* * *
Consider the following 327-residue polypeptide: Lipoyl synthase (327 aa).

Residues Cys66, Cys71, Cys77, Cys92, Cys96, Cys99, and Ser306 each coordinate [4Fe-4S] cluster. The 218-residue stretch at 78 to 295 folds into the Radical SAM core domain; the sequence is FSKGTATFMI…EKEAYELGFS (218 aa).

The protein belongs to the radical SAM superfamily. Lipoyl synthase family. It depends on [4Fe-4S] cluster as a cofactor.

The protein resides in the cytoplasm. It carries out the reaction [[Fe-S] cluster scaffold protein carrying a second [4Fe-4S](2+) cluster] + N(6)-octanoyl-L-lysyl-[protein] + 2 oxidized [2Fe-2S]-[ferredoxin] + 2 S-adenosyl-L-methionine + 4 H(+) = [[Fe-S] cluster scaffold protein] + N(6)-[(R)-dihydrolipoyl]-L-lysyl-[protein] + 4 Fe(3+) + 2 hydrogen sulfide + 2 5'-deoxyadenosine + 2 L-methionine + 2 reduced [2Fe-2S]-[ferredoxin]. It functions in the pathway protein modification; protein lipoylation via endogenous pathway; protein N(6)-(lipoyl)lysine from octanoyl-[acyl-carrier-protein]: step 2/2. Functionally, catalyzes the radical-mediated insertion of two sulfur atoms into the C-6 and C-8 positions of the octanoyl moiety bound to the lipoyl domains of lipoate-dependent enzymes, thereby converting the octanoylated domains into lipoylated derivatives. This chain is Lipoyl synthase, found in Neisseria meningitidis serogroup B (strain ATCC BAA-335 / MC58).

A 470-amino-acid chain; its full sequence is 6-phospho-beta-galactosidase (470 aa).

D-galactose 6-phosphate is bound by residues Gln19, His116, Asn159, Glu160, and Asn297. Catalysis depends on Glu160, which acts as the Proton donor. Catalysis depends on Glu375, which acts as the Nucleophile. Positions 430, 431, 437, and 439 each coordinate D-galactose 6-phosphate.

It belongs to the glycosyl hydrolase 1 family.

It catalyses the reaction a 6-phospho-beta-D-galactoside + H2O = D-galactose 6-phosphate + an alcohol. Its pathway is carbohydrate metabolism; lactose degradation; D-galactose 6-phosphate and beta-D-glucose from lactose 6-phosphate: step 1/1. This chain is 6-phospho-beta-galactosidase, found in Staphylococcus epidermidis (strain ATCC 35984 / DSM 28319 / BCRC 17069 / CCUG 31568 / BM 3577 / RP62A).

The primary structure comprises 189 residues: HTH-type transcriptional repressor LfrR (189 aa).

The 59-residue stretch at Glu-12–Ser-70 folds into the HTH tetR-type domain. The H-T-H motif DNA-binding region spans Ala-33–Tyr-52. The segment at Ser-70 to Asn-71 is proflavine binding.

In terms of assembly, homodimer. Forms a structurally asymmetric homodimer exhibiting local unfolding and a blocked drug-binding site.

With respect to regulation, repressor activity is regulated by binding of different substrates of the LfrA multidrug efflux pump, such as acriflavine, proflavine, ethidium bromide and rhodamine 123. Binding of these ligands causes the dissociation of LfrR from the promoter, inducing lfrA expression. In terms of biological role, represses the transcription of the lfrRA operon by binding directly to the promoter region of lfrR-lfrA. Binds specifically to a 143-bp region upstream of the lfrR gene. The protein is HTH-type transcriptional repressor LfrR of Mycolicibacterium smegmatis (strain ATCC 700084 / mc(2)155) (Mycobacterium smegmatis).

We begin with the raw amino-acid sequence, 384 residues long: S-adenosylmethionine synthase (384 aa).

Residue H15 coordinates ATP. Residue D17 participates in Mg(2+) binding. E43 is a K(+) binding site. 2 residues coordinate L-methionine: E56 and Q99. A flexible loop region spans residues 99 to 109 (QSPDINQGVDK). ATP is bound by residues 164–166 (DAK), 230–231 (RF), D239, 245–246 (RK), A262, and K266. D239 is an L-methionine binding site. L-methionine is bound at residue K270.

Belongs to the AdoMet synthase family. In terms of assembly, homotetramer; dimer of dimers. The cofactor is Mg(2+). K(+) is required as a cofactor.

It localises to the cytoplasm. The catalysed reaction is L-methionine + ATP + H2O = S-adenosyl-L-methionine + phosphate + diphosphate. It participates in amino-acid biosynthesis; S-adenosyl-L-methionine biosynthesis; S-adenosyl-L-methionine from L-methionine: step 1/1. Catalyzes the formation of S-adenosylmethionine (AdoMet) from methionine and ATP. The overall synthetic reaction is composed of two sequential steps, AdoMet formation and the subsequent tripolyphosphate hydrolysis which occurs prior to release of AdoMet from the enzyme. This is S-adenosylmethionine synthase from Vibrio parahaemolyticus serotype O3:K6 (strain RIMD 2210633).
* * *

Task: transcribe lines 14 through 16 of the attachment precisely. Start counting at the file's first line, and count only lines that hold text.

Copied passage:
Residue H15 coordinates ATP. Residue D17 participates in Mg(2+) binding. E43 is a K(+) binding site. 2 residues coordinate L-methionine: E56 and Q99. A flexible loop region spans residues 99 to 109 (QSPDINQGVDK). ATP is bound by residues 164–166 (DAK), 230–231 (RF), D239, 245–246 (RK), A262, and K266. D239 is an L-methionine binding site. L-methionine is bound at residue K270.

Belongs to the AdoMet synthase family. In terms of assembly, homotetramer; dimer of dimers. The cofactor is Mg(2+). K(+) is required as a cofactor.

It localises to the cytoplasm. The catalysed reaction is L-methionine + ATP + H2O = S-adenosyl-L-methionine + phosphate + diphosphate. It participates in amino-acid biosynthesis; S-adenosyl-L-methionine biosynthesis; S-adenosyl-L-methionine from L-methionine: step 1/1. Catalyzes the formation of S-adenosylmethionine (AdoMet) from methionine and ATP. The overall synthetic reaction is composed of two sequential steps, AdoMet formation and the subsequent tripolyphosphate hydrolysis which occurs prior to release of AdoMet from the enzyme. This is S-adenosylmethionine synthase from Vibrio parahaemolyticus serotype O3:K6 (strain RIMD 2210633).